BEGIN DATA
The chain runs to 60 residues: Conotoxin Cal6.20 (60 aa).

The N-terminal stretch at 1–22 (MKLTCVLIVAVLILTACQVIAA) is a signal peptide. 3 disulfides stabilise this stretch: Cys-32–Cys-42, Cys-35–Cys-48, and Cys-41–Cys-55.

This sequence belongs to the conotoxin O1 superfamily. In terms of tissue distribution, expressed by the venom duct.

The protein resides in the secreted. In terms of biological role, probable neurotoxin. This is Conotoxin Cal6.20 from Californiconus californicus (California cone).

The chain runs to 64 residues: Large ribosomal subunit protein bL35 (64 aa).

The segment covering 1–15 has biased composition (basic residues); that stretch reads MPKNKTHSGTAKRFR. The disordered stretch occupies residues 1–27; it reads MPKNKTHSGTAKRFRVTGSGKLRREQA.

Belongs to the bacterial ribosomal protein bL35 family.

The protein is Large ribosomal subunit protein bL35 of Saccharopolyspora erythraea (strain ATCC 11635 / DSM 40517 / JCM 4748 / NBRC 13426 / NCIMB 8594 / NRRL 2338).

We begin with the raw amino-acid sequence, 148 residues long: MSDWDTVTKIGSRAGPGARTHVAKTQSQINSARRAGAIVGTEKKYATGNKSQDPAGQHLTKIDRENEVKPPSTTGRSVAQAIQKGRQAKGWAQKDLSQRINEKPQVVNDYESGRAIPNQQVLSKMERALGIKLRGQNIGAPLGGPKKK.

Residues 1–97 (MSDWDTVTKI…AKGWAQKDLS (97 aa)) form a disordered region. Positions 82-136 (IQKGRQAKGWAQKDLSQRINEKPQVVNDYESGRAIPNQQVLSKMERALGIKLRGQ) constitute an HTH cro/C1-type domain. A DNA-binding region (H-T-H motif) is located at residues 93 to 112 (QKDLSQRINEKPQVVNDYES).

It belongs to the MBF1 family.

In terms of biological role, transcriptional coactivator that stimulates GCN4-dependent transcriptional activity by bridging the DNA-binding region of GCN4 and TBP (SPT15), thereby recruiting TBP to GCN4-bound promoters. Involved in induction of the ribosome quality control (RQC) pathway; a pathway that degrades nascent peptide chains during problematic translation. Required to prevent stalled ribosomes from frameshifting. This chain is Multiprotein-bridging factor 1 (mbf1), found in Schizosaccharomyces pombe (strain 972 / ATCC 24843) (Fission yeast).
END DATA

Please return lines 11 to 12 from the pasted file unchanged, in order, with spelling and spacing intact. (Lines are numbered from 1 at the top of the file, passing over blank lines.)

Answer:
It belongs to the MBF1 family.

In terms of biological role, transcriptional coactivator that stimulates GCN4-dependent transcriptional activity by bridging the DNA-binding region of GCN4 and TBP (SPT15), thereby recruiting TBP to GCN4-bound promoters. Involved in induction of the ribosome quality control (RQC) pathway; a pathway that degrades nascent peptide chains during problematic translation. Required to prevent stalled ribosomes from frameshifting. This chain is Multiprotein-bridging factor 1 (mbf1), found in Schizosaccharomyces pombe (strain 972 / ATCC 24843) (Fission yeast).